With projects spanning multiple countries, Chelsom tells us how they’re able to utilise their skills and expertise when it comes to working internationally…
We operate in a truly shrinking world. Very often a single project could be put together from three different continents; the designer may be in LA, the procurement company or main contractors may be based in London and the hotel itself may be in Dubai. When it comes to working on international projects there are many elements to consider, but the shared goal should always be understood. Working collectively with all parties involved helps foster a mutual sense of ownership and ultimately a cohesive global project.
We understand the importance of creating lighting designs that meet the project brief, budget and time constraints and above all else we have the expertise to create lighting schemes that adhere to local regulations and can be interpreted by local contractors. In times of accelerated change, it’s good to go back to basics and recognise some fundamental considerations that make for a successful international project.
Our experience in completing projects in over 70 countries enables us to sometimes help designers in putting together specifications. We may have experience of local harsh climates, room proportions, switch locations, certain religious implications and general ideas of taste within that country. We are always willing to offer our experience and work closely with designers and specifiers to ensure a successful overseas project.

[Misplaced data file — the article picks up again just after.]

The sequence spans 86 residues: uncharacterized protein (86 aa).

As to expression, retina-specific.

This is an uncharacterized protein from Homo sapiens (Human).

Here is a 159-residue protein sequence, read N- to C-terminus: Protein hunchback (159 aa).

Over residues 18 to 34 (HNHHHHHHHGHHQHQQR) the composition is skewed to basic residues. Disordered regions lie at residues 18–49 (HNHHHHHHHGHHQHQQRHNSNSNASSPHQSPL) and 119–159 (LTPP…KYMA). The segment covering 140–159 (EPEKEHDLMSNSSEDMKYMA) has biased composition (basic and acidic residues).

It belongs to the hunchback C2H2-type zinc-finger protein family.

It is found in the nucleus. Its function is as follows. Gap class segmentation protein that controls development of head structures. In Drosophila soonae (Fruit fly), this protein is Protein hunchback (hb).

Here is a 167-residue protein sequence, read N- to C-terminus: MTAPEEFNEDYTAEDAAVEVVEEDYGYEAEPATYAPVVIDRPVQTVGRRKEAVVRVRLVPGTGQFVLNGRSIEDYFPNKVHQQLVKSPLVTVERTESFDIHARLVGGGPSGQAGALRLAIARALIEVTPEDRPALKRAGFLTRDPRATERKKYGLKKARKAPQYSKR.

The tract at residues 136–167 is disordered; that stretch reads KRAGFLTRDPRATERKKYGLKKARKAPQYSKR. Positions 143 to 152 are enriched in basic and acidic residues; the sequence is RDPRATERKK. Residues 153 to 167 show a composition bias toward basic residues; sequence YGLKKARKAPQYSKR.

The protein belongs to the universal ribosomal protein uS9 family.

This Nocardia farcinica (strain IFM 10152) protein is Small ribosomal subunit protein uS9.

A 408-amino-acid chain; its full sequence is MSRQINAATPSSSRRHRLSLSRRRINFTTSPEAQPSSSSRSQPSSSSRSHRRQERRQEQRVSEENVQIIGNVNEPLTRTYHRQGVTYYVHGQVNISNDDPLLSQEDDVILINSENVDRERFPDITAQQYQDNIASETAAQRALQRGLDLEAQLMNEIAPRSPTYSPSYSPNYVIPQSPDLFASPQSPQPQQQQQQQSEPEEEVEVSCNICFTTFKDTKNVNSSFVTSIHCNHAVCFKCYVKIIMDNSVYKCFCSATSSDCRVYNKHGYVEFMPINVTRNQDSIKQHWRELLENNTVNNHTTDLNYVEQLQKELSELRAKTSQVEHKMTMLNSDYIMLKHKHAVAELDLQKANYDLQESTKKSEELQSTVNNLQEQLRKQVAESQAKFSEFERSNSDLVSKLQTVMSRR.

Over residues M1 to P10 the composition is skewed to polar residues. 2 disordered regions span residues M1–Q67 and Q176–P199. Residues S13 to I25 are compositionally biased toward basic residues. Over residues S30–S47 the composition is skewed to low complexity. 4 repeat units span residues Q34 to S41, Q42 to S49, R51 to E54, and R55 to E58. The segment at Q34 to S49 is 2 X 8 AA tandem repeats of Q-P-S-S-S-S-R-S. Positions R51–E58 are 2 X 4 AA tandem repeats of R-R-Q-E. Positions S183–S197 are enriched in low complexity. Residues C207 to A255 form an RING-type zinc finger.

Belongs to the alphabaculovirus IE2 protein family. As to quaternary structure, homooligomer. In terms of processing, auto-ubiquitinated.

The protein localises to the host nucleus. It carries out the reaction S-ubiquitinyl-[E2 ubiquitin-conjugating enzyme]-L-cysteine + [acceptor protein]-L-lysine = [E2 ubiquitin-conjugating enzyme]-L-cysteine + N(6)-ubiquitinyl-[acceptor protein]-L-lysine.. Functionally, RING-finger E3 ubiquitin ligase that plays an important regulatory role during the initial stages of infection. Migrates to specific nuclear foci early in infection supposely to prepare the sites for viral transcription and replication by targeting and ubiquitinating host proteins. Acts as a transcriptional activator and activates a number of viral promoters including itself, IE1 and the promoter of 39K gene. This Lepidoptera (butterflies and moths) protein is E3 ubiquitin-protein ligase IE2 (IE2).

Electrical regs are indeed complex across the world. Even within the EU where there is supposed to be regulatory harmony, there can be three different plug type requirements within Germany and specific bathroom
regs in France. The USA has its own very stringent electrical product certification process (UL) as does Saudi Arabia (SASO) and Australia (RCM). Perhaps the most complex of the international electrical regulations is dimming technology because there are so many different types of dimming with all the associated componentry that goes with it, ensuring total compatibility in any country between the dimming gear, the switching and the light source requires serious expertise.
Obviously ensuring light fittings that are sometimes huge, sometimes heavy and sometimes fragile reach their destination safely and quickly is part of successful exporting. International customs paperwork can vary from country to country as can import duties and taxes. You need to be well versed in sea freight and air freight procedures taking particular note of any local restrictions, national holidays and of course language difficulties.
LANGUAGE IN EVERY STAGE FROM QUOTE TO CARBON LABELS
The British are generally linguistically lazy because most of the world speaks our language. However, to complete overseas projects successfully it is far better to have knowledge of the local language and that language should cover all parts of the process from website to enquiry to quotation to carton labels and delivery documentation.